“We’re a people company.”
➔ “People don't leave companies, they leave people — their boss(es).” So says management consultant Alan Weiss. “I've seen people with poor environments and cloudy futures stay because their boss is so charismatic and compelling, and others with strong career tracks and stock options take off because their boss is the devil incarnate.”
While that may sound a little harsh, the fact is that there is a lot of truth there. What’s more, Mr. Weiss is not alone in his assessment. There are a lot of people – job seekers, recruiters and hiring types – who share that opinion. In fact, some also include co-worker(s) and colleagues in that reason to leave. Someone added that people don’t leave jobs, they leave people.
And, all that leaving can be expensive. According to the Bureau of National Affairs, $11 billion is lost annually due to employee turnover.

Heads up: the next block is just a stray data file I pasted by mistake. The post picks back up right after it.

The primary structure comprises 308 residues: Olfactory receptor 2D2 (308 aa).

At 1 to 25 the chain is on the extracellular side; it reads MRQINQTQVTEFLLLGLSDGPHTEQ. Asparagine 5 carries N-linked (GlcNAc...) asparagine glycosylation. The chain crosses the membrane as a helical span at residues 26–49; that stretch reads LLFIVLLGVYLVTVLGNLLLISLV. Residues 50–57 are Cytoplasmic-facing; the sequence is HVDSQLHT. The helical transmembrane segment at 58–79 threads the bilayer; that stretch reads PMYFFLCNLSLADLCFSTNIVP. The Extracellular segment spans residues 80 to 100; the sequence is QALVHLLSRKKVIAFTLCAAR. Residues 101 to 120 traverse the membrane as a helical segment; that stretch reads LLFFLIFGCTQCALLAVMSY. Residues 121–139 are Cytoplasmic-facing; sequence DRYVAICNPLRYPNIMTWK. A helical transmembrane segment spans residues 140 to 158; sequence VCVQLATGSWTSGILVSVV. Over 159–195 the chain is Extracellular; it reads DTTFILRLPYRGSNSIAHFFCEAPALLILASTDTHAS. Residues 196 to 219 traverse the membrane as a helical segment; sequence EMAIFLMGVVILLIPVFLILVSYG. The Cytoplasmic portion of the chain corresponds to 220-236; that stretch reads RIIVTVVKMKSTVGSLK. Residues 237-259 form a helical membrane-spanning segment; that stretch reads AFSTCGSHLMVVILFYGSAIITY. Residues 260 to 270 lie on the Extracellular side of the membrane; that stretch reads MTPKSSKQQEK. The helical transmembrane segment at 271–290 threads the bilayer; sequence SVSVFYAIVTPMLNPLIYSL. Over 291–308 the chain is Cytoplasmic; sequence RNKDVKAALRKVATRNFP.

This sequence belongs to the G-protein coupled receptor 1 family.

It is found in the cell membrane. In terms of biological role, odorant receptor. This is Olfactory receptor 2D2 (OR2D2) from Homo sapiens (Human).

There is good news
The good news (in this case, the other side of the coin) is that the reverse is true as well. You can make a very reasoned case that people hire people – and they hire people they like. It’s that simple. They don’t hire resumes, or cover letters, or CVs. In today’s job market, you can expand that to include that they don’t hire LinkedIn profiles, ChatGPT or other AI generated cover letters and resumes. Not that those tools aren’t important, because they are.
But ultimately it comes down to whether or not that person likes you. Even if there might be more qualified candidates waiting in the hall. If you have marginal skills, etc., but if your potential new boss likes you – you’re in! On the other hand, you can have qualifications up one side and down the other, but if that interviewer just doesn’t like you…
Well, you know. “Next!”